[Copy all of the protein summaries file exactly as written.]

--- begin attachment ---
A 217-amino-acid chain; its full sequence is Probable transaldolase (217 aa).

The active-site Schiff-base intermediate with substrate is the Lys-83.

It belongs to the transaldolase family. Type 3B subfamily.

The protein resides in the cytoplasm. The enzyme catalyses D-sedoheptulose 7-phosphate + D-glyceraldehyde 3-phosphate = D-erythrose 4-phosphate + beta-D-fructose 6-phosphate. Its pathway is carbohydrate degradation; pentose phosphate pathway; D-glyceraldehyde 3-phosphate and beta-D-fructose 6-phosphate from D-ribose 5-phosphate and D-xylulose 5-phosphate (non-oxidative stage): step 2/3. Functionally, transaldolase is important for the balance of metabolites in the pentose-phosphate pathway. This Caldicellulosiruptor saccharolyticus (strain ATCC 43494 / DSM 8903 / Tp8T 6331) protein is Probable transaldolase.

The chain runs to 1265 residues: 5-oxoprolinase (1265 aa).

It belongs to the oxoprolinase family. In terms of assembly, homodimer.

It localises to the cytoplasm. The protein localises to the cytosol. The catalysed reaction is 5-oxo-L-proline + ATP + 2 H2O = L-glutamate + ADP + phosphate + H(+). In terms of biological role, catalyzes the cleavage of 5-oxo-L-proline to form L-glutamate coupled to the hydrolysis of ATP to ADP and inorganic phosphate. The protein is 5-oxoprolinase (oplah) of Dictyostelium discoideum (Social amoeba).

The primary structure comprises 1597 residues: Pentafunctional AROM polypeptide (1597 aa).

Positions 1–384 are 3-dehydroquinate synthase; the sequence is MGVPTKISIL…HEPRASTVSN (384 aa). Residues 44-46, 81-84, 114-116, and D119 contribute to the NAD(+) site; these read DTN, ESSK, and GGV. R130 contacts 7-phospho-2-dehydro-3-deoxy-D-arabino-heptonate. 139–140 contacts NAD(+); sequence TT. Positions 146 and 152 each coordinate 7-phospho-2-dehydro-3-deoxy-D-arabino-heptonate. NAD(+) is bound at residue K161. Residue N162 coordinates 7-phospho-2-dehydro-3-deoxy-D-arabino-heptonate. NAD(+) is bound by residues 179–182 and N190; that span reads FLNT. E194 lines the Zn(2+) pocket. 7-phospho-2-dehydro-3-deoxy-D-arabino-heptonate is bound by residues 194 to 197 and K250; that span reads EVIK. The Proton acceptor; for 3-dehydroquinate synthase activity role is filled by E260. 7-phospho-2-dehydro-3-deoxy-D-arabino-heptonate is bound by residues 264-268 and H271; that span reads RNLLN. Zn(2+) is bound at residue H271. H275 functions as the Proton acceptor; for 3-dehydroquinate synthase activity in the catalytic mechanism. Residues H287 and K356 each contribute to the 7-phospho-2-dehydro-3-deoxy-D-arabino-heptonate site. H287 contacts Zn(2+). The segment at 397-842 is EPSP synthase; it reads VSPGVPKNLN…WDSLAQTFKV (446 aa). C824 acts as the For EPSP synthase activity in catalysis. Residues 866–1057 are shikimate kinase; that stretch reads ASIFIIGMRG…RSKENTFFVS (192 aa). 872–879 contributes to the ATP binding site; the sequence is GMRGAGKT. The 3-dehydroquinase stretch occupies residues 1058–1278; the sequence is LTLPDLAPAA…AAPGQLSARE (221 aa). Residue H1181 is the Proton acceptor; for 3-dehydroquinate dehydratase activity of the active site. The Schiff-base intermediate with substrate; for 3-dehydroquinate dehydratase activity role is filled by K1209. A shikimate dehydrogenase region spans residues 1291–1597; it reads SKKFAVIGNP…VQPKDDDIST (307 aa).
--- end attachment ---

A 217-amino-acid chain; its full sequence is Probable transaldolase (217 aa).

The active-site Schiff-base intermediate with substrate is the Lys-83.

It belongs to the transaldolase family. Type 3B subfamily.

The protein resides in the cytoplasm. The enzyme catalyses D-sedoheptulose 7-phosphate + D-glyceraldehyde 3-phosphate = D-erythrose 4-phosphate + beta-D-fructose 6-phosphate. Its pathway is carbohydrate degradation; pentose phosphate pathway; D-glyceraldehyde 3-phosphate and beta-D-fructose 6-phosphate from D-ribose 5-phosphate and D-xylulose 5-phosphate (non-oxidative stage): step 2/3. Functionally, transaldolase is important for the balance of metabolites in the pentose-phosphate pathway. This Caldicellulosiruptor saccharolyticus (strain ATCC 43494 / DSM 8903 / Tp8T 6331) protein is Probable transaldolase.

The chain runs to 1265 residues: 5-oxoprolinase (1265 aa).

It belongs to the oxoprolinase family. In terms of assembly, homodimer.

It localises to the cytoplasm. The protein localises to the cytosol. The catalysed reaction is 5-oxo-L-proline + ATP + 2 H2O = L-glutamate + ADP + phosphate + H(+). In terms of biological role, catalyzes the cleavage of 5-oxo-L-proline to form L-glutamate coupled to the hydrolysis of ATP to ADP and inorganic phosphate. The protein is 5-oxoprolinase (oplah) of Dictyostelium discoideum (Social amoeba).

The primary structure comprises 1597 residues: Pentafunctional AROM polypeptide (1597 aa).

Positions 1–384 are 3-dehydroquinate synthase; the sequence is MGVPTKISIL…HEPRASTVSN (384 aa). Residues 44-46, 81-84, 114-116, and D119 contribute to the NAD(+) site; these read DTN, ESSK, and GGV. R130 contacts 7-phospho-2-dehydro-3-deoxy-D-arabino-heptonate. 139–140 contacts NAD(+); sequence TT. Positions 146 and 152 each coordinate 7-phospho-2-dehydro-3-deoxy-D-arabino-heptonate. NAD(+) is bound at residue K161. Residue N162 coordinates 7-phospho-2-dehydro-3-deoxy-D-arabino-heptonate. NAD(+) is bound by residues 179–182 and N190; that span reads FLNT. E194 lines the Zn(2+) pocket. 7-phospho-2-dehydro-3-deoxy-D-arabino-heptonate is bound by residues 194 to 197 and K250; that span reads EVIK. The Proton acceptor; for 3-dehydroquinate synthase activity role is filled by E260. 7-phospho-2-dehydro-3-deoxy-D-arabino-heptonate is bound by residues 264-268 and H271; that span reads RNLLN. Zn(2+) is bound at residue H271. H275 functions as the Proton acceptor; for 3-dehydroquinate synthase activity in the catalytic mechanism. Residues H287 and K356 each contribute to the 7-phospho-2-dehydro-3-deoxy-D-arabino-heptonate site. H287 contacts Zn(2+). The segment at 397-842 is EPSP synthase; it reads VSPGVPKNLN…WDSLAQTFKV (446 aa). C824 acts as the For EPSP synthase activity in catalysis. Residues 866–1057 are shikimate kinase; that stretch reads ASIFIIGMRG…RSKENTFFVS (192 aa). 872–879 contributes to the ATP binding site; the sequence is GMRGAGKT. The 3-dehydroquinase stretch occupies residues 1058–1278; the sequence is LTLPDLAPAA…AAPGQLSARE (221 aa). Residue H1181 is the Proton acceptor; for 3-dehydroquinate dehydratase activity of the active site. The Schiff-base intermediate with substrate; for 3-dehydroquinate dehydratase activity role is filled by K1209. A shikimate dehydrogenase region spans residues 1291–1597; it reads SKKFAVIGNP…VQPKDDDIST (307 aa).